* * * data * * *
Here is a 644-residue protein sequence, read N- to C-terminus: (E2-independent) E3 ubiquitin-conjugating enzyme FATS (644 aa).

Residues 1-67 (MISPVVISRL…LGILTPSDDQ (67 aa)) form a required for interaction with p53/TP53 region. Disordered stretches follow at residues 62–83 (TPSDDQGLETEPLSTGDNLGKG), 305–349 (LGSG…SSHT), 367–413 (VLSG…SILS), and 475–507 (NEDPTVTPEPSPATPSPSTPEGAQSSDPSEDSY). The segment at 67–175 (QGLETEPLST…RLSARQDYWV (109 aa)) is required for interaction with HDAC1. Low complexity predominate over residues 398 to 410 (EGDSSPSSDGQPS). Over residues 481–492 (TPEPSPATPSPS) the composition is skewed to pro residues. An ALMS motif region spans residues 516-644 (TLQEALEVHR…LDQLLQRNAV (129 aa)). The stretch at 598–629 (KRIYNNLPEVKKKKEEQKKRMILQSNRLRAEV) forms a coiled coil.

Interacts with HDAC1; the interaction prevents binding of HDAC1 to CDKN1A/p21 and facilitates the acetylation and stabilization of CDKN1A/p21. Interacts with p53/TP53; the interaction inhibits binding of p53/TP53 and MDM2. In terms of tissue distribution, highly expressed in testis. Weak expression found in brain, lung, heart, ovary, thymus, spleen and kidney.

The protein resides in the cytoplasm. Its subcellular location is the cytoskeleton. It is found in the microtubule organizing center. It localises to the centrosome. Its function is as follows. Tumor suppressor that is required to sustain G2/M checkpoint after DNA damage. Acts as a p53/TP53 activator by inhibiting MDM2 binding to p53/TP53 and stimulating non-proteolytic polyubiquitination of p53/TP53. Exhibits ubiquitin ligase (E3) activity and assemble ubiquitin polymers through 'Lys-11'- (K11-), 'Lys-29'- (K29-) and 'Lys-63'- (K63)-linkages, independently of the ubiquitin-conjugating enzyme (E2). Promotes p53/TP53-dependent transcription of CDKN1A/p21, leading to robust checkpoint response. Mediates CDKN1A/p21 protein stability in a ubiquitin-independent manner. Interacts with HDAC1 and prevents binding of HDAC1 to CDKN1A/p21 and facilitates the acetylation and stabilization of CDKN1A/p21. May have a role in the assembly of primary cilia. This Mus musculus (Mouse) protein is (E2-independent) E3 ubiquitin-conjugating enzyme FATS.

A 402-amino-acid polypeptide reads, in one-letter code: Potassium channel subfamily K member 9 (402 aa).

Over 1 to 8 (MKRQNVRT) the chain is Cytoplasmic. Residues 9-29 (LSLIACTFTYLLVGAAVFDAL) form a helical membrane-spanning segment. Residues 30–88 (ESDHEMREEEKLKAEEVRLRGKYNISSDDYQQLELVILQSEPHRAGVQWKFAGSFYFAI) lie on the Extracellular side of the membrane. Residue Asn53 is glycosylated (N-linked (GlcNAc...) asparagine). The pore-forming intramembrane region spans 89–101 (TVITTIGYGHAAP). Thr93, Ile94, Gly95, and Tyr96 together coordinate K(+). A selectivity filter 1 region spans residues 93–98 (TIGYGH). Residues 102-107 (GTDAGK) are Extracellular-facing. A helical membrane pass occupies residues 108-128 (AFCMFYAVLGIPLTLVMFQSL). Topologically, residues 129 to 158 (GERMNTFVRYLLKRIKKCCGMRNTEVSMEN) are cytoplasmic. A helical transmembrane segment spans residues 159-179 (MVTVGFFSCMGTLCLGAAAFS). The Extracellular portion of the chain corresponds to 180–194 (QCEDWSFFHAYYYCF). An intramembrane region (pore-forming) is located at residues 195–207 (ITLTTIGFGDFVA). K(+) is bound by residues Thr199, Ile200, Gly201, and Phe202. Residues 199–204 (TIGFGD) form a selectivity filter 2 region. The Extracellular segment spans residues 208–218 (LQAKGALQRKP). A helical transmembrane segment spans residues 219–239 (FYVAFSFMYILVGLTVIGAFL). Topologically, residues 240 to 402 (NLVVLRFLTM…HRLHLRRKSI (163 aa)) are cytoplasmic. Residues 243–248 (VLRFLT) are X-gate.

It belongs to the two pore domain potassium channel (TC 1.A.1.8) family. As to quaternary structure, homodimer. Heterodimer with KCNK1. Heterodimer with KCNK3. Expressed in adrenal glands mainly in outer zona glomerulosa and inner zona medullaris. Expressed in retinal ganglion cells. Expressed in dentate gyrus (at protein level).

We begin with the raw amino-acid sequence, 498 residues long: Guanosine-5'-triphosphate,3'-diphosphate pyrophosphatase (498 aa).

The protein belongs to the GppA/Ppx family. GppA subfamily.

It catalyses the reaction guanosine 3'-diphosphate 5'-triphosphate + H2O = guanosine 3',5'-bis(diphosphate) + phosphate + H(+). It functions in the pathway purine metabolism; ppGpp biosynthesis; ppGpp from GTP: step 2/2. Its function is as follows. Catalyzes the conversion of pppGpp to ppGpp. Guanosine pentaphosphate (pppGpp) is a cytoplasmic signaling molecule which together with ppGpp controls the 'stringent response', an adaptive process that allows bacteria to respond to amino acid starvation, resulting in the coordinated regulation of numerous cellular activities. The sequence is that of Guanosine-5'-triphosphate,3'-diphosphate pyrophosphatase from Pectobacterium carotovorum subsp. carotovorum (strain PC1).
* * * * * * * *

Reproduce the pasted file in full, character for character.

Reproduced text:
Here is a 644-residue protein sequence, read N- to C-terminus: (E2-independent) E3 ubiquitin-conjugating enzyme FATS (644 aa).

Residues 1-67 (MISPVVISRL…LGILTPSDDQ (67 aa)) form a required for interaction with p53/TP53 region. Disordered stretches follow at residues 62–83 (TPSDDQGLETEPLSTGDNLGKG), 305–349 (LGSG…SSHT), 367–413 (VLSG…SILS), and 475–507 (NEDPTVTPEPSPATPSPSTPEGAQSSDPSEDSY). The segment at 67–175 (QGLETEPLST…RLSARQDYWV (109 aa)) is required for interaction with HDAC1. Low complexity predominate over residues 398 to 410 (EGDSSPSSDGQPS). Over residues 481–492 (TPEPSPATPSPS) the composition is skewed to pro residues. An ALMS motif region spans residues 516-644 (TLQEALEVHR…LDQLLQRNAV (129 aa)). The stretch at 598–629 (KRIYNNLPEVKKKKEEQKKRMILQSNRLRAEV) forms a coiled coil.

Interacts with HDAC1; the interaction prevents binding of HDAC1 to CDKN1A/p21 and facilitates the acetylation and stabilization of CDKN1A/p21. Interacts with p53/TP53; the interaction inhibits binding of p53/TP53 and MDM2. In terms of tissue distribution, highly expressed in testis. Weak expression found in brain, lung, heart, ovary, thymus, spleen and kidney.

The protein resides in the cytoplasm. Its subcellular location is the cytoskeleton. It is found in the microtubule organizing center. It localises to the centrosome. Its function is as follows. Tumor suppressor that is required to sustain G2/M checkpoint after DNA damage. Acts as a p53/TP53 activator by inhibiting MDM2 binding to p53/TP53 and stimulating non-proteolytic polyubiquitination of p53/TP53. Exhibits ubiquitin ligase (E3) activity and assemble ubiquitin polymers through 'Lys-11'- (K11-), 'Lys-29'- (K29-) and 'Lys-63'- (K63)-linkages, independently of the ubiquitin-conjugating enzyme (E2). Promotes p53/TP53-dependent transcription of CDKN1A/p21, leading to robust checkpoint response. Mediates CDKN1A/p21 protein stability in a ubiquitin-independent manner. Interacts with HDAC1 and prevents binding of HDAC1 to CDKN1A/p21 and facilitates the acetylation and stabilization of CDKN1A/p21. May have a role in the assembly of primary cilia. This Mus musculus (Mouse) protein is (E2-independent) E3 ubiquitin-conjugating enzyme FATS.

A 402-amino-acid polypeptide reads, in one-letter code: Potassium channel subfamily K member 9 (402 aa).

Over 1 to 8 (MKRQNVRT) the chain is Cytoplasmic. Residues 9-29 (LSLIACTFTYLLVGAAVFDAL) form a helical membrane-spanning segment. Residues 30–88 (ESDHEMREEEKLKAEEVRLRGKYNISSDDYQQLELVILQSEPHRAGVQWKFAGSFYFAI) lie on the Extracellular side of the membrane. Residue Asn53 is glycosylated (N-linked (GlcNAc...) asparagine). The pore-forming intramembrane region spans 89–101 (TVITTIGYGHAAP). Thr93, Ile94, Gly95, and Tyr96 together coordinate K(+). A selectivity filter 1 region spans residues 93–98 (TIGYGH). Residues 102-107 (GTDAGK) are Extracellular-facing. A helical membrane pass occupies residues 108-128 (AFCMFYAVLGIPLTLVMFQSL). Topologically, residues 129 to 158 (GERMNTFVRYLLKRIKKCCGMRNTEVSMEN) are cytoplasmic. A helical transmembrane segment spans residues 159-179 (MVTVGFFSCMGTLCLGAAAFS). The Extracellular portion of the chain corresponds to 180–194 (QCEDWSFFHAYYYCF). An intramembrane region (pore-forming) is located at residues 195–207 (ITLTTIGFGDFVA). K(+) is bound by residues Thr199, Ile200, Gly201, and Phe202. Residues 199–204 (TIGFGD) form a selectivity filter 2 region. The Extracellular segment spans residues 208–218 (LQAKGALQRKP). A helical transmembrane segment spans residues 219–239 (FYVAFSFMYILVGLTVIGAFL). Topologically, residues 240 to 402 (NLVVLRFLTM…HRLHLRRKSI (163 aa)) are cytoplasmic. Residues 243–248 (VLRFLT) are X-gate.

It belongs to the two pore domain potassium channel (TC 1.A.1.8) family. As to quaternary structure, homodimer. Heterodimer with KCNK1. Heterodimer with KCNK3. Expressed in adrenal glands mainly in outer zona glomerulosa and inner zona medullaris. Expressed in retinal ganglion cells. Expressed in dentate gyrus (at protein level).

We begin with the raw amino-acid sequence, 498 residues long: Guanosine-5'-triphosphate,3'-diphosphate pyrophosphatase (498 aa).

The protein belongs to the GppA/Ppx family. GppA subfamily.

It catalyses the reaction guanosine 3'-diphosphate 5'-triphosphate + H2O = guanosine 3',5'-bis(diphosphate) + phosphate + H(+). It functions in the pathway purine metabolism; ppGpp biosynthesis; ppGpp from GTP: step 2/2. Its function is as follows. Catalyzes the conversion of pppGpp to ppGpp. Guanosine pentaphosphate (pppGpp) is a cytoplasmic signaling molecule which together with ppGpp controls the 'stringent response', an adaptive process that allows bacteria to respond to amino acid starvation, resulting in the coordinated regulation of numerous cellular activities. The sequence is that of Guanosine-5'-triphosphate,3'-diphosphate pyrophosphatase from Pectobacterium carotovorum subsp. carotovorum (strain PC1).